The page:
Photographing  sewn garments is  difficult in the winter. It is dark when I leave for work and dark when I get home, so weekends are the best time for outdoor photography.  But my idea of an ideal  winter weekend  is one where I do not have to leave the house. Comfortable clothes, no makeup, sewing, reading etc. I swear I have a hibernation mode. The only reason there are photos of the jacket on me is that DH, DS2 and I had to go to a nearby drugstore and get our Hepatitis A and Typhoid immunizations for an upcoming trip.   If I was going to get dressed for shots, it might as well be in my new jacket.


Monday, October 31, 2016

Halloween Post

I am so proud of myself. I  sewed an ensemble, a complete outfit.  It included a statement jacket with trim details like this Givenchy jacket currently available at Pert-A-Porter,  a top with

the gathers and  ruffles that are so on trend, and a pair of loose fitting cropped pants.  Unfortunate it is not for me, but for a client that want to look like this for an event.

Yes, my client wanted a Captain Morgan costume.  Captain Morgan being a brand of rum that features a rather dandified “pirate” on the label. But I did find similar coats on historic figures of the early 18th century
Wardrobe of Peter I Russia
Admiral Edward Russell (1652–1727),
I used Simplicity pattern  4923 , a still available, still very popular pattern for costumes and historical garments.

The jacket is knee length with gores inserted at side and center back.  The sleeves are shaped, and have gigantic cuffs.

Captain Morgan Jacket

Captain Morgan Jacket side

Captain Morgan Jacket trim detail
The fabric I used was poly cotton (JoAnn’s).  The  pattern called for 6 yards of 45" wide fabric. I used  5 yards with the only compromise being that  pocket flap and cuff linings were cut  on the lengthwise grain.  The trim is gold, medium weight linen/rayon strips with finished width = 1”.   For trim used on front button area, the fabric was cut on straight of grain.  The trim for all edges where there was curvature,  hem, neckline and hat brim, was bias cut.  I used the bias maker for the straight grain strips too, in order to speed up turning under the  seam allowances. Needless to say, my 1 inch bias maker and edge stitch foot got a workout on this project. 22 large buttons were needed for the version of the  coat I made. Big buttons are expensive and any store in my area only has a couple cards of the same style. My solution: I found a large bag of cheap white plastic buttons. There were 25 buttons of the same size, but not the same face design. Disregarding that, I strung them all on a  piece of cotton twine between two deck chairs,  spray painted them all gold, let them dry and sewed them on.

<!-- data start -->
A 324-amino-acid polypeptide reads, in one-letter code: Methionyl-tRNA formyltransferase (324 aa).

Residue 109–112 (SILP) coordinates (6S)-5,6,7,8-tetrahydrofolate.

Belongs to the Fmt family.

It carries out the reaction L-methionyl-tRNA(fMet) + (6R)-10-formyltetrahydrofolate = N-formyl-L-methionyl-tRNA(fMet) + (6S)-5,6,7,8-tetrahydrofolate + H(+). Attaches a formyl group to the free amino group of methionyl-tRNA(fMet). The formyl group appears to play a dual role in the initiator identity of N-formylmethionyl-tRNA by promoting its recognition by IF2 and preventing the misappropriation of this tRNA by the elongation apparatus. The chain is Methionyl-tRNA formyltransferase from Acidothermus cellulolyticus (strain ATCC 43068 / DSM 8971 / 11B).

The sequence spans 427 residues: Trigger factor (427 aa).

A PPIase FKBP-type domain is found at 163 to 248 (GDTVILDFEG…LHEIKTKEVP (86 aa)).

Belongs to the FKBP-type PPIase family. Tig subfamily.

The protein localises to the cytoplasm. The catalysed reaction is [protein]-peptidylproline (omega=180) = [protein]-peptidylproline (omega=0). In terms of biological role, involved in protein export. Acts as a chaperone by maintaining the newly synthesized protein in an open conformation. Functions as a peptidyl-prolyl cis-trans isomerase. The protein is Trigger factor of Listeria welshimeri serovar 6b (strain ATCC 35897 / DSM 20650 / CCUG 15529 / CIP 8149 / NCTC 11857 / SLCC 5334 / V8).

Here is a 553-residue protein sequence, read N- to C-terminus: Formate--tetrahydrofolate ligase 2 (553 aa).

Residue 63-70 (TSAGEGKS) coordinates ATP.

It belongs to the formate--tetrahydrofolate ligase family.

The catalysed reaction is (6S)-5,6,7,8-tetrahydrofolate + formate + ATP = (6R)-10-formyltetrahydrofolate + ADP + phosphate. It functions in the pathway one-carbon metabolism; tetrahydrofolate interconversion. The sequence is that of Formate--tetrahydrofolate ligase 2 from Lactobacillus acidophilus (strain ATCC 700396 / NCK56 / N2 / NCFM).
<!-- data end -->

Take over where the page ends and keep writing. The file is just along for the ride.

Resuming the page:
Spray Painted Buttons

The shirt was very loose fitting with gathers everywhere, neck edge,  and on the sleeves at both shoulder and cuffs.  The fabric for shirt was a 100% cotton twin size sheet.  I purchase white cotton sheets, when they are on sale,  for muslin, costumes and curtain linings.   My client could not tie the collar closed on his 16” neck so he wore the shirt open. However the front slit is 14” deep which revealed a bit too much hairy man chest, so I tacked the slit closed for bottom 6”. The client could still pull shirt on over his head.

Shirt Simplicity 4923

The pants or breeches are calf length with authentic bagginess in the front and back crotch area, and buttons on lower side seams.  The front closure is a flap that buttons to front waist band.  Fabric used was a navy medium weight rayon/linen.

Captain Morgan also has a hat. Not a plain black pirate  No, his is red with gold trim. A bit to matchy, matchy for my taste, but my client wanted it.  Researching "make your own  pirate hat" on the internet, I found  the easiest ones  started with  a woman's brimmed  hat. You cover them with felt or leather look material, and turn up and tacking the brim to the crown in three equal sections.  I found the hat below in the sale bin at JoAnn's.

I attempted to spray paint the hat red, starting with the upper brim and crown. It looked like a spray-painted straw hat. Time was running out, so in the end we settled for a black brim with gold trim.

Captain Morgan Pirate Hat

Boot covers were planned, but  there was no time for them either so Captain Morgan wore tall leather work boots. My client was very happy. He got lots of compliments and requests for photo's.

Captain Morgan and swashbuckling sidekick